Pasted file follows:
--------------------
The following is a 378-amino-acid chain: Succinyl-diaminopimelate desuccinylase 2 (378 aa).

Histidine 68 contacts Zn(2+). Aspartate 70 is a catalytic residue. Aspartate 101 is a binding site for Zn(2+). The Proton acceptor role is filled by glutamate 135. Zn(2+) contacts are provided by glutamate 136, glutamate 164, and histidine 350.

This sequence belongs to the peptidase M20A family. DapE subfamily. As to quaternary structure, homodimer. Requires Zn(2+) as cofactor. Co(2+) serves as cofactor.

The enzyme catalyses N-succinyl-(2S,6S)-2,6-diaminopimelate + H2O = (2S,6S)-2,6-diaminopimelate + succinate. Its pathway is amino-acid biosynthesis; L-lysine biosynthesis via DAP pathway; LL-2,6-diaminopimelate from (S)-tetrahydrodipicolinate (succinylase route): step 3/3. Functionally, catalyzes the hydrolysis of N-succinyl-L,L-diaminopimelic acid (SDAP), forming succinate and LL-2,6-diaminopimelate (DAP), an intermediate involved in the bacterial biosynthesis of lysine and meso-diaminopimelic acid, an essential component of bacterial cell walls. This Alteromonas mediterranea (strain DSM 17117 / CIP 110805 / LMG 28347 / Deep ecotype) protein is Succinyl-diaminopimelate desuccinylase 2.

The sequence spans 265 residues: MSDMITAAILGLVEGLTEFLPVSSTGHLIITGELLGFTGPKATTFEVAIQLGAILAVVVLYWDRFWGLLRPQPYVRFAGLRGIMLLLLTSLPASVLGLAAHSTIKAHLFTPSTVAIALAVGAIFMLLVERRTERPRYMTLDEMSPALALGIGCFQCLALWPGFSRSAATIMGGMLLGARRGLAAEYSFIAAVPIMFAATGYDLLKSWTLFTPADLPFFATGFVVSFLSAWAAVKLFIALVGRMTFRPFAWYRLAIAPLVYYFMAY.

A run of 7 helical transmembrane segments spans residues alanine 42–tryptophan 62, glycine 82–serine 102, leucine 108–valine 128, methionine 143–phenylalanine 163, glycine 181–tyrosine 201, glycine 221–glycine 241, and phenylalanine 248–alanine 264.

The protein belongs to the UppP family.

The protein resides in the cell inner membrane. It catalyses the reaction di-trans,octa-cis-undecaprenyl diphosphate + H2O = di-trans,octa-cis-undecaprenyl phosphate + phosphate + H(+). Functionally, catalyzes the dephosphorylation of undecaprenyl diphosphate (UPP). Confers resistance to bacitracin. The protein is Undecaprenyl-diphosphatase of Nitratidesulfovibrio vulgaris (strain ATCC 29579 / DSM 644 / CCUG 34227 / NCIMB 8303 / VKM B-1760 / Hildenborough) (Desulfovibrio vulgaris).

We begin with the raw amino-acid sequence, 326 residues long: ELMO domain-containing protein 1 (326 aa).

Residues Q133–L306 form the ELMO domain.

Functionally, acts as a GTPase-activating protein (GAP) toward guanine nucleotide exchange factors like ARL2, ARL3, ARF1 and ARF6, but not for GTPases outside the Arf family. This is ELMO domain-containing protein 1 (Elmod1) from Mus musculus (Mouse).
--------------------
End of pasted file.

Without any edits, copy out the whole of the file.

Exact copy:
The following is a 378-amino-acid chain: Succinyl-diaminopimelate desuccinylase 2 (378 aa).

Histidine 68 contacts Zn(2+). Aspartate 70 is a catalytic residue. Aspartate 101 is a binding site for Zn(2+). The Proton acceptor role is filled by glutamate 135. Zn(2+) contacts are provided by glutamate 136, glutamate 164, and histidine 350.

This sequence belongs to the peptidase M20A family. DapE subfamily. As to quaternary structure, homodimer. Requires Zn(2+) as cofactor. Co(2+) serves as cofactor.

The enzyme catalyses N-succinyl-(2S,6S)-2,6-diaminopimelate + H2O = (2S,6S)-2,6-diaminopimelate + succinate. Its pathway is amino-acid biosynthesis; L-lysine biosynthesis via DAP pathway; LL-2,6-diaminopimelate from (S)-tetrahydrodipicolinate (succinylase route): step 3/3. Functionally, catalyzes the hydrolysis of N-succinyl-L,L-diaminopimelic acid (SDAP), forming succinate and LL-2,6-diaminopimelate (DAP), an intermediate involved in the bacterial biosynthesis of lysine and meso-diaminopimelic acid, an essential component of bacterial cell walls. This Alteromonas mediterranea (strain DSM 17117 / CIP 110805 / LMG 28347 / Deep ecotype) protein is Succinyl-diaminopimelate desuccinylase 2.

The sequence spans 265 residues: MSDMITAAILGLVEGLTEFLPVSSTGHLIITGELLGFTGPKATTFEVAIQLGAILAVVVLYWDRFWGLLRPQPYVRFAGLRGIMLLLLTSLPASVLGLAAHSTIKAHLFTPSTVAIALAVGAIFMLLVERRTERPRYMTLDEMSPALALGIGCFQCLALWPGFSRSAATIMGGMLLGARRGLAAEYSFIAAVPIMFAATGYDLLKSWTLFTPADLPFFATGFVVSFLSAWAAVKLFIALVGRMTFRPFAWYRLAIAPLVYYFMAY.

A run of 7 helical transmembrane segments spans residues alanine 42–tryptophan 62, glycine 82–serine 102, leucine 108–valine 128, methionine 143–phenylalanine 163, glycine 181–tyrosine 201, glycine 221–glycine 241, and phenylalanine 248–alanine 264.

The protein belongs to the UppP family.

The protein resides in the cell inner membrane. It catalyses the reaction di-trans,octa-cis-undecaprenyl diphosphate + H2O = di-trans,octa-cis-undecaprenyl phosphate + phosphate + H(+). Functionally, catalyzes the dephosphorylation of undecaprenyl diphosphate (UPP). Confers resistance to bacitracin. The protein is Undecaprenyl-diphosphatase of Nitratidesulfovibrio vulgaris (strain ATCC 29579 / DSM 644 / CCUG 34227 / NCIMB 8303 / VKM B-1760 / Hildenborough) (Desulfovibrio vulgaris).

We begin with the raw amino-acid sequence, 326 residues long: ELMO domain-containing protein 1 (326 aa).

Residues Q133–L306 form the ELMO domain.

Functionally, acts as a GTPase-activating protein (GAP) toward guanine nucleotide exchange factors like ARL2, ARL3, ARF1 and ARF6, but not for GTPases outside the Arf family. This is ELMO domain-containing protein 1 (Elmod1) from Mus musculus (Mouse).